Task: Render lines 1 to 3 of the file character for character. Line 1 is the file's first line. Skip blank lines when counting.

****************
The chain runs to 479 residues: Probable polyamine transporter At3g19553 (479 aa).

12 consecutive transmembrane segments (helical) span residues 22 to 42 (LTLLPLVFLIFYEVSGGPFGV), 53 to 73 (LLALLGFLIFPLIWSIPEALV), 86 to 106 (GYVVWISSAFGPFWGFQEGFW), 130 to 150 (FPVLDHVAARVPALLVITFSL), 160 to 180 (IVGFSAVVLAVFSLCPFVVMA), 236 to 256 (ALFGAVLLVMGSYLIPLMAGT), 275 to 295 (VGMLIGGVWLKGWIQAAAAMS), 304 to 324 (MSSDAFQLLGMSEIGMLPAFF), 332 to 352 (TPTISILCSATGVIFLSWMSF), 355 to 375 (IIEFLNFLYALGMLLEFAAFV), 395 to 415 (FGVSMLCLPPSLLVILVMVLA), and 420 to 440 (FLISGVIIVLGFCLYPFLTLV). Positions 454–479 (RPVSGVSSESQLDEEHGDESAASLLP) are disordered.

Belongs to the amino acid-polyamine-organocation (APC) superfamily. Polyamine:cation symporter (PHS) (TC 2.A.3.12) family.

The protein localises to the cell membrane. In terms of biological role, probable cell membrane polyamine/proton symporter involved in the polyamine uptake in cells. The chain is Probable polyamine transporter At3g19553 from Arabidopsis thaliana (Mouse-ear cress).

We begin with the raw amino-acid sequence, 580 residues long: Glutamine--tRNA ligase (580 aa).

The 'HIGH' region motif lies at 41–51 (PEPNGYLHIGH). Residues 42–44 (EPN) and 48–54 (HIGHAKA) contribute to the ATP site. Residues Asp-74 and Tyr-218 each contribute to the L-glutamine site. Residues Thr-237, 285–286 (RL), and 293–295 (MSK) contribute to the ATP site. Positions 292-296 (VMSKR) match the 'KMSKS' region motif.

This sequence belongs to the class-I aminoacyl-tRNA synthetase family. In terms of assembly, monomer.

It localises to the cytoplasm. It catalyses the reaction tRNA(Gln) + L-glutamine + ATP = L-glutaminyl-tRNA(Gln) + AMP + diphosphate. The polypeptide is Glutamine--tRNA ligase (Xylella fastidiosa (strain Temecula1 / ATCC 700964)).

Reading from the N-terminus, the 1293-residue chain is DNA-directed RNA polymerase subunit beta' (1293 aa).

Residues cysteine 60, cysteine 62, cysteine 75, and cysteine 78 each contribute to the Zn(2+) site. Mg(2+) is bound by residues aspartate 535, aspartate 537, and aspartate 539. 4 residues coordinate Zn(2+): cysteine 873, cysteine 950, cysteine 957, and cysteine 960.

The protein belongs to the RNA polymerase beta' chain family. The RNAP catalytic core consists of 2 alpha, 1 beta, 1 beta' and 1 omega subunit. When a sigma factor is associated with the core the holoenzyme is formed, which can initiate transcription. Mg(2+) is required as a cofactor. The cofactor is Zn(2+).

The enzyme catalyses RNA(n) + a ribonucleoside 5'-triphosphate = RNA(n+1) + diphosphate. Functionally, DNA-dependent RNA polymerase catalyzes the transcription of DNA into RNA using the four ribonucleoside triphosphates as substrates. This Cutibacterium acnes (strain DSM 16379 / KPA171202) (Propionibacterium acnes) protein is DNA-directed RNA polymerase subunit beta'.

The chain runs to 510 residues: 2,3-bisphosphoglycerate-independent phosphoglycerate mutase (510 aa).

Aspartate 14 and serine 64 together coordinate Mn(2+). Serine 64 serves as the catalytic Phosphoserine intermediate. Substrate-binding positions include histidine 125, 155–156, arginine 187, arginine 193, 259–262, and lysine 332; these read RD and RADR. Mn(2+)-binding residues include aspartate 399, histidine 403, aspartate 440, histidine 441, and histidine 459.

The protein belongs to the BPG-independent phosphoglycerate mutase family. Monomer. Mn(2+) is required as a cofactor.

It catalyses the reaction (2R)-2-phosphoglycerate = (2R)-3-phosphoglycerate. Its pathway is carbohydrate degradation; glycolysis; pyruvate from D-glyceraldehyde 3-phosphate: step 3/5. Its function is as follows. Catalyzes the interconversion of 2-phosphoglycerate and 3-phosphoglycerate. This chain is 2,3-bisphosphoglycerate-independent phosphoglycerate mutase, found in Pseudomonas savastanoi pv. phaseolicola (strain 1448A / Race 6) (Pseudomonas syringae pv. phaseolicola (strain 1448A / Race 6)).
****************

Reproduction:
The chain runs to 479 residues: Probable polyamine transporter At3g19553 (479 aa).

12 consecutive transmembrane segments (helical) span residues 22 to 42 (LTLLPLVFLIFYEVSGGPFGV), 53 to 73 (LLALLGFLIFPLIWSIPEALV), 86 to 106 (GYVVWISSAFGPFWGFQEGFW), 130 to 150 (FPVLDHVAARVPALLVITFSL), 160 to 180 (IVGFSAVVLAVFSLCPFVVMA), 236 to 256 (ALFGAVLLVMGSYLIPLMAGT), 275 to 295 (VGMLIGGVWLKGWIQAAAAMS), 304 to 324 (MSSDAFQLLGMSEIGMLPAFF), 332 to 352 (TPTISILCSATGVIFLSWMSF), 355 to 375 (IIEFLNFLYALGMLLEFAAFV), 395 to 415 (FGVSMLCLPPSLLVILVMVLA), and 420 to 440 (FLISGVIIVLGFCLYPFLTLV). Positions 454–479 (RPVSGVSSESQLDEEHGDESAASLLP) are disordered.

Belongs to the amino acid-polyamine-organocation (APC) superfamily. Polyamine:cation symporter (PHS) (TC 2.A.3.12) family.